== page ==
Maybe God was challenging Jacob with the spiritual aspect of the meaning of his name, "following after, taking by the heel"?
Maybe God was saying, "Jacob, believe Me, trust Me; you’ve thought for years that Joseph was dead, but follow Me, take a hold of My heel (so to speak), and I will lead you to your son who is fulfilling My purpose in Egypt"?
Maybe God was saying, "Jacob, you had to trust Me before when you went far away to Laban’s house (as Jacob). I blessed you then and provided for you then, and I can do the same for you again. Trust Me by going down to Egypt; for there you will see your son Joseph"?
(I really don’t know the answers to why God does what He does. I don’t know why He reverted back to calling Israel Jacob. But I find it fascinating and thought-provoking, and I hope these notes will provoke you to think about these things too).
In 1 Chronicles 4:9-10 we read of Jabez, a man with only the one name, but a name that had two different meanings: 1. "to grieve, sorrowful" (Strong’s) and "whiteness swept away: mire swept away: shovel of mire" (Jackson) and 2. "height" (Young’s):
"Jabez was more distinguished than any of his brothers. His mother named him Jabez because she had such a hard time at his birth (Jabez means ‘Distress’).
He was the one who prayed to the God of Israel, ‘Oh, that You would wonderfully bless me and help me in my work; please be with me in all that I do, and keep me from all evil and disaster! ‘And God granted him his request" (1 Chronicles 4:9-10, TLB).
That prayer, that cry to God brought about the change that enabled Jabez to rise out of his rejection and the blame of his mother’s pain being engraved in the very naming of him. How extraordinary that a mother would inflict her child in such a way. But Jabez rose above it and fulfilled a destiny! He knew what it was to change from a "grieving, sorrowful" man to experience great "heights" in God.
WHAT’S IN A NAME?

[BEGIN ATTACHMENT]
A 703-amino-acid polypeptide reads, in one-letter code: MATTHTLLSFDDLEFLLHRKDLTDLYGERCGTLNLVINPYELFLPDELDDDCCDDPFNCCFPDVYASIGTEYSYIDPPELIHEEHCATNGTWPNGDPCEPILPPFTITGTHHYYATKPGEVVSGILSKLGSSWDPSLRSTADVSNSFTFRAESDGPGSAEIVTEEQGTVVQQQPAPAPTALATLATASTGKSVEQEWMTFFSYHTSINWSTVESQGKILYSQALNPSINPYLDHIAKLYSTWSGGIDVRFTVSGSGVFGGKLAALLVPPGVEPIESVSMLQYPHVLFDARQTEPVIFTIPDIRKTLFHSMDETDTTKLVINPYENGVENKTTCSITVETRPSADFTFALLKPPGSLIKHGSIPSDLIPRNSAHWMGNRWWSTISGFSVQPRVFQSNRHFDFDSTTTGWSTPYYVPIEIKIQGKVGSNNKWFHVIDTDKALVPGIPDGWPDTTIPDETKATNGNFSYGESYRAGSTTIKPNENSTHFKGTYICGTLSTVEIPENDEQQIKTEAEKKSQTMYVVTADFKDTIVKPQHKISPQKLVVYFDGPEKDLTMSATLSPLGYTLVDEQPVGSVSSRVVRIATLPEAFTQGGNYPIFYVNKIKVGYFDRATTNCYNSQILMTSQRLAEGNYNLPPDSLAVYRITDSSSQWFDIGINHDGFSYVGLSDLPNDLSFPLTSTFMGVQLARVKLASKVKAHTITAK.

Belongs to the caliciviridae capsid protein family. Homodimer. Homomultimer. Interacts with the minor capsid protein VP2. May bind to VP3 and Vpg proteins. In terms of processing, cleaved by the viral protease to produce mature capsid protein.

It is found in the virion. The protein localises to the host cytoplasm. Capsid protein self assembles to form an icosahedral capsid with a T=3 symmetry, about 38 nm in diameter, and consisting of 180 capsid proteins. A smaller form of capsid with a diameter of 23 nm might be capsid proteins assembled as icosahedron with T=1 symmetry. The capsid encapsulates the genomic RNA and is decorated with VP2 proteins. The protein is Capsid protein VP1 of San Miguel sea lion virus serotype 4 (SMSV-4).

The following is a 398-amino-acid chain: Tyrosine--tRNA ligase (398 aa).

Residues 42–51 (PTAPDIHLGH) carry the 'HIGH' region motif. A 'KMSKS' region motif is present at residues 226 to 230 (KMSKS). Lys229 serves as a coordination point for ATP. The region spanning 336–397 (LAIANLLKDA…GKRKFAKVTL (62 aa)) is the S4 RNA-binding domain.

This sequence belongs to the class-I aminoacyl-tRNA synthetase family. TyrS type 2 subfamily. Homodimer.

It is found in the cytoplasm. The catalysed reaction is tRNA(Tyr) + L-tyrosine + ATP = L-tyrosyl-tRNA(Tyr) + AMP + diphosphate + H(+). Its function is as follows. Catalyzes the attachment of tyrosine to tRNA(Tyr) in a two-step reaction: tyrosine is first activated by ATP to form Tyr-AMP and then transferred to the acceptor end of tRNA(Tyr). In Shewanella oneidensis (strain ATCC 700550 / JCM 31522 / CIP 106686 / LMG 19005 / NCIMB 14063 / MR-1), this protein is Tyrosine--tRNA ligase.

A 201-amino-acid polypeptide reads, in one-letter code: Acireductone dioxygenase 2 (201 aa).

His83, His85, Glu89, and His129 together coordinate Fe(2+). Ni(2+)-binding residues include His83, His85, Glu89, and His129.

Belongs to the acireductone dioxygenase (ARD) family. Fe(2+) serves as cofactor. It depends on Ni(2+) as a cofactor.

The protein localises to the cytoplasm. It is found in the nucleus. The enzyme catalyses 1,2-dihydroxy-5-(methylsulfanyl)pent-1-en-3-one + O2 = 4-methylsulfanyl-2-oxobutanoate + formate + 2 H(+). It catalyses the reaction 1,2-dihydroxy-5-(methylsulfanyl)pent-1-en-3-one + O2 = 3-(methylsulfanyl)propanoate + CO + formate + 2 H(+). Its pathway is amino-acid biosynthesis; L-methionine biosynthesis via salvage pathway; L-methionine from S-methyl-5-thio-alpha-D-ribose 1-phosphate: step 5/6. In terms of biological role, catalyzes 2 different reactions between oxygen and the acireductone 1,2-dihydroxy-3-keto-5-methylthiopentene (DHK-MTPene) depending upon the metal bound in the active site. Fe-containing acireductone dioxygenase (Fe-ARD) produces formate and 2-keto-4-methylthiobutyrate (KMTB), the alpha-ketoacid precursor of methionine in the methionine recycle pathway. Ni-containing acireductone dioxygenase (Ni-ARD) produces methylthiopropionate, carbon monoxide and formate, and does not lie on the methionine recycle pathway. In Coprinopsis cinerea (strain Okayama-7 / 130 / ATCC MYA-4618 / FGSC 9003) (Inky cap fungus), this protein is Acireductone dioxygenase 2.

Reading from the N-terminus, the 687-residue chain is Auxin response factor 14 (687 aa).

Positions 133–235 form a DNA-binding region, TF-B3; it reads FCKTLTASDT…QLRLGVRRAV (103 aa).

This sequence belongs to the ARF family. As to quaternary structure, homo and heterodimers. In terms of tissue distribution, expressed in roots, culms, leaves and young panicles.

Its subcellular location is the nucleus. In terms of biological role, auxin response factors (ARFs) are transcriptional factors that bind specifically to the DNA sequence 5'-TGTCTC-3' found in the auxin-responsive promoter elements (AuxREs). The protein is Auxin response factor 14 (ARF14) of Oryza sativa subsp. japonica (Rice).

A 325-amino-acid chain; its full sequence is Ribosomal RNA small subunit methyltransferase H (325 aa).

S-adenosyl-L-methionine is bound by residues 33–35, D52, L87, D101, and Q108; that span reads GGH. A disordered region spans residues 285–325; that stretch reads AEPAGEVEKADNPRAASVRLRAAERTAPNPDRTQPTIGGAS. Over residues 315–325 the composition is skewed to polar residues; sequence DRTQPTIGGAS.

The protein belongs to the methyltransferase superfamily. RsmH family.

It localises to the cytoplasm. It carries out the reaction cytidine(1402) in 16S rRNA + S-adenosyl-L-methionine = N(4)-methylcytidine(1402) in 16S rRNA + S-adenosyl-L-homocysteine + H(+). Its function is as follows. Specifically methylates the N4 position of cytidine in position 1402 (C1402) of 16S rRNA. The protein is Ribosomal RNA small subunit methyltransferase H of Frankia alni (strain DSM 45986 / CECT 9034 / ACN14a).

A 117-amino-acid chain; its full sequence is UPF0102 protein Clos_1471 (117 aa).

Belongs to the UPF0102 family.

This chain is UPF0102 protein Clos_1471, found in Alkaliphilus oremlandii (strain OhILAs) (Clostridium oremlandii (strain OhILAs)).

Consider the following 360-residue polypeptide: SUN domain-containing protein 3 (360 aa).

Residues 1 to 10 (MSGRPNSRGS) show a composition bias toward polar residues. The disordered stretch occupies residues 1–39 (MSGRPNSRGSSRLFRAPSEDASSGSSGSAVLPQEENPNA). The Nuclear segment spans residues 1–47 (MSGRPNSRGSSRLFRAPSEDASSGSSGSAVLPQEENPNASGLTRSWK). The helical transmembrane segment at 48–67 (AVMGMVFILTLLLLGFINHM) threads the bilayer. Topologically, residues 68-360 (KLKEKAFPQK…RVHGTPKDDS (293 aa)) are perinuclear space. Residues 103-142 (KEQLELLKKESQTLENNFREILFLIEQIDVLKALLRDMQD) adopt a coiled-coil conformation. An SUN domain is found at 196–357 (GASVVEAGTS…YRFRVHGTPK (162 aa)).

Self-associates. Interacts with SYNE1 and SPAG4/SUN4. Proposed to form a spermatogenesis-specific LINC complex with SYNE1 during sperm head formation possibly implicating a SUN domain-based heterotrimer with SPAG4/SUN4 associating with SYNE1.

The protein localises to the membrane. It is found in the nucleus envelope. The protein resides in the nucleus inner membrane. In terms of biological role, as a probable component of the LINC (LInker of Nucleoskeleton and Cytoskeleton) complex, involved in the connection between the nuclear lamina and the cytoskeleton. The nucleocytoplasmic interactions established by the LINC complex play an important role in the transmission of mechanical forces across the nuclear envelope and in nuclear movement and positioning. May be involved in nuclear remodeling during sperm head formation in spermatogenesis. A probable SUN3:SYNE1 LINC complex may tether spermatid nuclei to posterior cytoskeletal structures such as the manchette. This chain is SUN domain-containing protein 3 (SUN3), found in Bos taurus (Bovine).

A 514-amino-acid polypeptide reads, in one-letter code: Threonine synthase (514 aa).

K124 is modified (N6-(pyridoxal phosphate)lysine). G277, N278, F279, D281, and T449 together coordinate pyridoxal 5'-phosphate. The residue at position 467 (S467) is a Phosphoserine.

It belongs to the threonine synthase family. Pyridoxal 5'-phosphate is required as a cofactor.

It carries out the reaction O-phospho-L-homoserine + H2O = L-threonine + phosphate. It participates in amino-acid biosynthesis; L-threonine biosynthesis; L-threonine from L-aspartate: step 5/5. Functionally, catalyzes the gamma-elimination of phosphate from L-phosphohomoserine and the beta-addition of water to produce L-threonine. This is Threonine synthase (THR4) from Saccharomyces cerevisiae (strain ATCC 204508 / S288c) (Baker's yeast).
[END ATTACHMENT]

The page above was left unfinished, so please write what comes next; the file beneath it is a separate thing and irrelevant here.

In Bible days destinies were in their names. Even today, in the Christian Church, God is working in us to change us from the old "Jacob nature" into the new "Israel nature." From the natural to the spiritual. The old Jacob lived according to "what’s in it for me?" whereas the new Israel lives in the resurrection power of God. For us today, our name - that of "Christians" - means "to be like Christ." We are called to live like Christ. To demonstrate His love, grace, peace, joy, forgiveness, power, etc., to a world that has lost its way and has no understanding of its destiny. We have been given authority to use the name of JESUS, the name which is above every other name! (Ephesians 1:20-21; Philippians 2:9-10; Hebrews 1:4).
In several cultures today, because at birth children are named according to the gods, idols and false religions their parents serve, once they become born-again Christians, they actually change their names to Bible names.
I don’t have a Bible name; I’m "Rodney." What does the name "Rodney" mean? It means "esteemed one" or "famous." Yes, I have a destiny, and so do you. (I’m well on the way to fulfilling mine. How about you?)
Do you know the meaning of your name?
Whatever your name today, with JESUS in your life you are called "Christian" and that’s one of the highest honours you’ll have this side of eternity! Carry that name well!